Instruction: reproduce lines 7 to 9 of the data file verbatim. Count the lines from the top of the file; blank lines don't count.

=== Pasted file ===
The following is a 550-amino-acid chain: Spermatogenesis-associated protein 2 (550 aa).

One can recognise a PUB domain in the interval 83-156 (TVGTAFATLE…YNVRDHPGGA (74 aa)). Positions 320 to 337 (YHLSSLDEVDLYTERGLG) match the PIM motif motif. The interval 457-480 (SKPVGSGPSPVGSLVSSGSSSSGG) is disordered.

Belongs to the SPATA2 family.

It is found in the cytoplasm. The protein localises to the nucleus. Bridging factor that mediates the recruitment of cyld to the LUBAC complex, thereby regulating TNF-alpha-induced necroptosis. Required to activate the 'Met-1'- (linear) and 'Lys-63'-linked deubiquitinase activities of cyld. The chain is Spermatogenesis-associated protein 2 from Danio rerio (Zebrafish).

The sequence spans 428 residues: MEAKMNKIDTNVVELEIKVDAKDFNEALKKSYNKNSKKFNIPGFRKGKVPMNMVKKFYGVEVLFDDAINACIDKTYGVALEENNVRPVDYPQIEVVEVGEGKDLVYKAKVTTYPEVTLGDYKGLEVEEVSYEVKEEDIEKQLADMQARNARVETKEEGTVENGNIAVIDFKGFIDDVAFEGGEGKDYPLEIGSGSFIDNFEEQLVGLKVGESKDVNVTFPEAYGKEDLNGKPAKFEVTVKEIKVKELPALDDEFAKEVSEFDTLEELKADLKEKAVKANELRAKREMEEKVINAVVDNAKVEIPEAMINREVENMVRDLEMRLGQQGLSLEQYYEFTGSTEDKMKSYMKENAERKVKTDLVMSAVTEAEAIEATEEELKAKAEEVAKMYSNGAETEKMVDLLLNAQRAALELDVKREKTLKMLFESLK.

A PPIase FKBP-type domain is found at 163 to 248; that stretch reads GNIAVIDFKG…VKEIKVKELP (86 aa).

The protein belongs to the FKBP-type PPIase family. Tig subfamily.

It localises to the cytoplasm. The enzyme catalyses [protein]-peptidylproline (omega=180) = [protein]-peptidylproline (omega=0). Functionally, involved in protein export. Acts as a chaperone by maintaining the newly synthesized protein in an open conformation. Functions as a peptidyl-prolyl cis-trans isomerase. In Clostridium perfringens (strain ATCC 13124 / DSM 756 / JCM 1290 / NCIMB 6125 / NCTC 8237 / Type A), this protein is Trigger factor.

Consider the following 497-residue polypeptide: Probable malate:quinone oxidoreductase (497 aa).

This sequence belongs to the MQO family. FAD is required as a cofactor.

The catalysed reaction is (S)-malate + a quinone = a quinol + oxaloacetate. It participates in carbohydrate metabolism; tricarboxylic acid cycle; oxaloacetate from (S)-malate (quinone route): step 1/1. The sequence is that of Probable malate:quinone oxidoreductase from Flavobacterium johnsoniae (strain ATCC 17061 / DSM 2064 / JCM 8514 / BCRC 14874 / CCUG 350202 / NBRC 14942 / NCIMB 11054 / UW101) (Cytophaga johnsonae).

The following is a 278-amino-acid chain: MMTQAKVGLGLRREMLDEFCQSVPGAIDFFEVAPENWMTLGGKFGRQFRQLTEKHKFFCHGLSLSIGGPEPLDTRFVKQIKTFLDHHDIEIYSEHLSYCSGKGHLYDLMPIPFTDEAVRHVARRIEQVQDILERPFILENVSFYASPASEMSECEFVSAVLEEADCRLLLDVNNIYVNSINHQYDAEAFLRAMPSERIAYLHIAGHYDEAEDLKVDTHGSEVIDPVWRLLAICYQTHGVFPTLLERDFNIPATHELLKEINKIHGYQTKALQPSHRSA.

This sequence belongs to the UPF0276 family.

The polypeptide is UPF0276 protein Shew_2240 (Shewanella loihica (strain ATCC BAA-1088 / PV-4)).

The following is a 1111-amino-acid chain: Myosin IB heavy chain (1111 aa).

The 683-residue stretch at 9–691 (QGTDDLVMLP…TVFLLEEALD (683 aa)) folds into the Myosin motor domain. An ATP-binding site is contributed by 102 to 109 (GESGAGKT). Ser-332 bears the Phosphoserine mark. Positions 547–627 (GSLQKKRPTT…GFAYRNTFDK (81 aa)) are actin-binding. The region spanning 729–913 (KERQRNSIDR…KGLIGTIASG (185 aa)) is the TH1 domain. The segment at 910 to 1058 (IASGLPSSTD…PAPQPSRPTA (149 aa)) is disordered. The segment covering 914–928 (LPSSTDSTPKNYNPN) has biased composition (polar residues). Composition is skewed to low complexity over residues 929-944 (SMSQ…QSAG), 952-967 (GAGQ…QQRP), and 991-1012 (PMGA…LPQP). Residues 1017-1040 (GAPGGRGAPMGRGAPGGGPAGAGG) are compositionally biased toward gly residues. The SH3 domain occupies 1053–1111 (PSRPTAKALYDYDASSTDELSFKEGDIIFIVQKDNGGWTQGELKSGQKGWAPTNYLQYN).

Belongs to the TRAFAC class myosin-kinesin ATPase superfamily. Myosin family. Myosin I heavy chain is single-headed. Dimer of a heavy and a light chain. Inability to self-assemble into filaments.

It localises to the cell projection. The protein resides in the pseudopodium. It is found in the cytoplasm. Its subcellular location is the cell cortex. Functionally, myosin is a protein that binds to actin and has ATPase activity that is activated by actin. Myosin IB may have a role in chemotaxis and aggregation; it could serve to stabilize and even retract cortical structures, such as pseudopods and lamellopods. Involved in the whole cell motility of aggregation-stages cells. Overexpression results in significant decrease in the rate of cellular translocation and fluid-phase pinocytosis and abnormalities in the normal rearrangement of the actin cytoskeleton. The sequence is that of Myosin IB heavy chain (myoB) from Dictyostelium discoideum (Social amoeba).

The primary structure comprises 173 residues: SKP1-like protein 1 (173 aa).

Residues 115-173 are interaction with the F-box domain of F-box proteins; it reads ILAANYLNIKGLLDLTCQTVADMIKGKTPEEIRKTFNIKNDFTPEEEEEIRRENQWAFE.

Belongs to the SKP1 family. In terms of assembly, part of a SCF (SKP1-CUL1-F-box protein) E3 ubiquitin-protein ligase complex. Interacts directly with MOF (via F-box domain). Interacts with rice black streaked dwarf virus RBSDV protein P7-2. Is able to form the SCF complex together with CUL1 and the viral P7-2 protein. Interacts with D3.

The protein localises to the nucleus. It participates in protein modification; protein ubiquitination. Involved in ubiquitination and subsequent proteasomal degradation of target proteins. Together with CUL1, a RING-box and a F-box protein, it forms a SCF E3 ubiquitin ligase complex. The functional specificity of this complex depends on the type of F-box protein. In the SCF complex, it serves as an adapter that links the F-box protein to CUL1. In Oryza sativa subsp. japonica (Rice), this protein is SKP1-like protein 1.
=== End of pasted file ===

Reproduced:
The protein belongs to the FKBP-type PPIase family. Tig subfamily.

It localises to the cytoplasm. The enzyme catalyses [protein]-peptidylproline (omega=180) = [protein]-peptidylproline (omega=0). Functionally, involved in protein export. Acts as a chaperone by maintaining the newly synthesized protein in an open conformation. Functions as a peptidyl-prolyl cis-trans isomerase. In Clostridium perfringens (strain ATCC 13124 / DSM 756 / JCM 1290 / NCIMB 6125 / NCTC 8237 / Type A), this protein is Trigger factor.

Consider the following 497-residue polypeptide: Probable malate:quinone oxidoreductase (497 aa).